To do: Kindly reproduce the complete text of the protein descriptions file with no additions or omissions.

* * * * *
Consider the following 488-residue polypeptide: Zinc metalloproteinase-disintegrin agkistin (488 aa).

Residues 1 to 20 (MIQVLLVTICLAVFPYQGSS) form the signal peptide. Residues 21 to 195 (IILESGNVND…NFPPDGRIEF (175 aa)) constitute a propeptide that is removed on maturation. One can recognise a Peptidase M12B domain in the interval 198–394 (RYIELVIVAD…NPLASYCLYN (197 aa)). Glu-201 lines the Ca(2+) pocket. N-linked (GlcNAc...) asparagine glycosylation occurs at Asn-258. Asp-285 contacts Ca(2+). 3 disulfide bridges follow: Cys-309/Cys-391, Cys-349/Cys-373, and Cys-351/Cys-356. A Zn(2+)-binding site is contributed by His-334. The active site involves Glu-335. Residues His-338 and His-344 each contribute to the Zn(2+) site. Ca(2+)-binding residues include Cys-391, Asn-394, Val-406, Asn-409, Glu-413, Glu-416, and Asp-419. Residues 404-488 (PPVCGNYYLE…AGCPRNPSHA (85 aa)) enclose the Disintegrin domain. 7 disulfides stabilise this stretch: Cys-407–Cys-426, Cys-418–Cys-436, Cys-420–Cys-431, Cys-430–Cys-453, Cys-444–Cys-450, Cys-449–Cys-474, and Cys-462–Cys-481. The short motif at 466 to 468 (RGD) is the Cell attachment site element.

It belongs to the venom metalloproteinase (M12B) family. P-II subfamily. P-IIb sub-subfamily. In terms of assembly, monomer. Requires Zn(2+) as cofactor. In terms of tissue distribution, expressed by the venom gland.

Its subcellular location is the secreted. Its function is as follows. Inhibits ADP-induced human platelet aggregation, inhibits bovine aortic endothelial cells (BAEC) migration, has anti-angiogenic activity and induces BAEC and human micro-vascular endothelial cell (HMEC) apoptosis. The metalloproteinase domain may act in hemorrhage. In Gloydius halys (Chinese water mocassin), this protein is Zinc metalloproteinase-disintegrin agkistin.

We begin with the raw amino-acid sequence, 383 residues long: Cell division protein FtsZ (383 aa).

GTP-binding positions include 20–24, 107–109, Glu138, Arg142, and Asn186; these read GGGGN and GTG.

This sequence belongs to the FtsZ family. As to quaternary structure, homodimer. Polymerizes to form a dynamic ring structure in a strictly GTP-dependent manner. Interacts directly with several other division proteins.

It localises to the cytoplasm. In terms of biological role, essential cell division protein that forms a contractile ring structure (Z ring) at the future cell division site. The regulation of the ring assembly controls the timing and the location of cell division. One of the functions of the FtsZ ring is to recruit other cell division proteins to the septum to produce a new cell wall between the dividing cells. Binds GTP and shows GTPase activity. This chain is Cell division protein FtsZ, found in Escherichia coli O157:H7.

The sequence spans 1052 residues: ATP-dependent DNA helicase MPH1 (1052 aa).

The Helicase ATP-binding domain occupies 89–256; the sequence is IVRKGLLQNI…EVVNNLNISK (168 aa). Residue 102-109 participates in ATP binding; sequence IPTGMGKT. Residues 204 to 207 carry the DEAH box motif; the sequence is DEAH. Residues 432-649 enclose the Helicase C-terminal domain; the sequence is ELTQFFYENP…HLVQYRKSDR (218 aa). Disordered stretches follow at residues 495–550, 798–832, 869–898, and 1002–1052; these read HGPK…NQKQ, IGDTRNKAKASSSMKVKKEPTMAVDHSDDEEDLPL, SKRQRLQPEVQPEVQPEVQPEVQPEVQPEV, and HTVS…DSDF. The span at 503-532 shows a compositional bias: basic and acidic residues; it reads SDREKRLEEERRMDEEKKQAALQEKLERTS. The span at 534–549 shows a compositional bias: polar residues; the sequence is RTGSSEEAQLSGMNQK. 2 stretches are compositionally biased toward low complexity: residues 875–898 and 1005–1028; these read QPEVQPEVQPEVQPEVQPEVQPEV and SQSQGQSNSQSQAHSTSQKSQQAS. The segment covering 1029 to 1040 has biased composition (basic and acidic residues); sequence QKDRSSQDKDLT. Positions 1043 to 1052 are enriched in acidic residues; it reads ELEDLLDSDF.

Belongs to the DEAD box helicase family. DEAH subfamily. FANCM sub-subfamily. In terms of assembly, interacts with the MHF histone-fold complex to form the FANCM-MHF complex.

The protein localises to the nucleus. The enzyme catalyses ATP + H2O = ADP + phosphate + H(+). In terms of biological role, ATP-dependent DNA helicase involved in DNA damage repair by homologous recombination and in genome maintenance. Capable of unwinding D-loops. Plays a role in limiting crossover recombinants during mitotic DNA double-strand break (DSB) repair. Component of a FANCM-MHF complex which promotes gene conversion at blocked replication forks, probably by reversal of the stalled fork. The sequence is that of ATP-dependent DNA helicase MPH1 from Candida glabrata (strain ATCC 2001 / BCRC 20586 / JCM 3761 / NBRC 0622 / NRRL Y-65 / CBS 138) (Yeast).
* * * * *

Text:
Consider the following 488-residue polypeptide: Zinc metalloproteinase-disintegrin agkistin (488 aa).

Residues 1 to 20 (MIQVLLVTICLAVFPYQGSS) form the signal peptide. Residues 21 to 195 (IILESGNVND…NFPPDGRIEF (175 aa)) constitute a propeptide that is removed on maturation. One can recognise a Peptidase M12B domain in the interval 198–394 (RYIELVIVAD…NPLASYCLYN (197 aa)). Glu-201 lines the Ca(2+) pocket. N-linked (GlcNAc...) asparagine glycosylation occurs at Asn-258. Asp-285 contacts Ca(2+). 3 disulfide bridges follow: Cys-309/Cys-391, Cys-349/Cys-373, and Cys-351/Cys-356. A Zn(2+)-binding site is contributed by His-334. The active site involves Glu-335. Residues His-338 and His-344 each contribute to the Zn(2+) site. Ca(2+)-binding residues include Cys-391, Asn-394, Val-406, Asn-409, Glu-413, Glu-416, and Asp-419. Residues 404-488 (PPVCGNYYLE…AGCPRNPSHA (85 aa)) enclose the Disintegrin domain. 7 disulfides stabilise this stretch: Cys-407–Cys-426, Cys-418–Cys-436, Cys-420–Cys-431, Cys-430–Cys-453, Cys-444–Cys-450, Cys-449–Cys-474, and Cys-462–Cys-481. The short motif at 466 to 468 (RGD) is the Cell attachment site element.

It belongs to the venom metalloproteinase (M12B) family. P-II subfamily. P-IIb sub-subfamily. In terms of assembly, monomer. Requires Zn(2+) as cofactor. In terms of tissue distribution, expressed by the venom gland.

Its subcellular location is the secreted. Its function is as follows. Inhibits ADP-induced human platelet aggregation, inhibits bovine aortic endothelial cells (BAEC) migration, has anti-angiogenic activity and induces BAEC and human micro-vascular endothelial cell (HMEC) apoptosis. The metalloproteinase domain may act in hemorrhage. In Gloydius halys (Chinese water mocassin), this protein is Zinc metalloproteinase-disintegrin agkistin.

We begin with the raw amino-acid sequence, 383 residues long: Cell division protein FtsZ (383 aa).

GTP-binding positions include 20–24, 107–109, Glu138, Arg142, and Asn186; these read GGGGN and GTG.

This sequence belongs to the FtsZ family. As to quaternary structure, homodimer. Polymerizes to form a dynamic ring structure in a strictly GTP-dependent manner. Interacts directly with several other division proteins.

It localises to the cytoplasm. In terms of biological role, essential cell division protein that forms a contractile ring structure (Z ring) at the future cell division site. The regulation of the ring assembly controls the timing and the location of cell division. One of the functions of the FtsZ ring is to recruit other cell division proteins to the septum to produce a new cell wall between the dividing cells. Binds GTP and shows GTPase activity. This chain is Cell division protein FtsZ, found in Escherichia coli O157:H7.

The sequence spans 1052 residues: ATP-dependent DNA helicase MPH1 (1052 aa).

The Helicase ATP-binding domain occupies 89–256; the sequence is IVRKGLLQNI…EVVNNLNISK (168 aa). Residue 102-109 participates in ATP binding; sequence IPTGMGKT. Residues 204 to 207 carry the DEAH box motif; the sequence is DEAH. Residues 432-649 enclose the Helicase C-terminal domain; the sequence is ELTQFFYENP…HLVQYRKSDR (218 aa). Disordered stretches follow at residues 495–550, 798–832, 869–898, and 1002–1052; these read HGPK…NQKQ, IGDTRNKAKASSSMKVKKEPTMAVDHSDDEEDLPL, SKRQRLQPEVQPEVQPEVQPEVQPEVQPEV, and HTVS…DSDF. The span at 503-532 shows a compositional bias: basic and acidic residues; it reads SDREKRLEEERRMDEEKKQAALQEKLERTS. The span at 534–549 shows a compositional bias: polar residues; the sequence is RTGSSEEAQLSGMNQK. 2 stretches are compositionally biased toward low complexity: residues 875–898 and 1005–1028; these read QPEVQPEVQPEVQPEVQPEVQPEV and SQSQGQSNSQSQAHSTSQKSQQAS. The segment covering 1029 to 1040 has biased composition (basic and acidic residues); sequence QKDRSSQDKDLT. Positions 1043 to 1052 are enriched in acidic residues; it reads ELEDLLDSDF.

Belongs to the DEAD box helicase family. DEAH subfamily. FANCM sub-subfamily. In terms of assembly, interacts with the MHF histone-fold complex to form the FANCM-MHF complex.

The protein localises to the nucleus. The enzyme catalyses ATP + H2O = ADP + phosphate + H(+). In terms of biological role, ATP-dependent DNA helicase involved in DNA damage repair by homologous recombination and in genome maintenance. Capable of unwinding D-loops. Plays a role in limiting crossover recombinants during mitotic DNA double-strand break (DSB) repair. Component of a FANCM-MHF complex which promotes gene conversion at blocked replication forks, probably by reversal of the stalled fork. The sequence is that of ATP-dependent DNA helicase MPH1 from Candida glabrata (strain ATCC 2001 / BCRC 20586 / JCM 3761 / NBRC 0622 / NRRL Y-65 / CBS 138) (Yeast).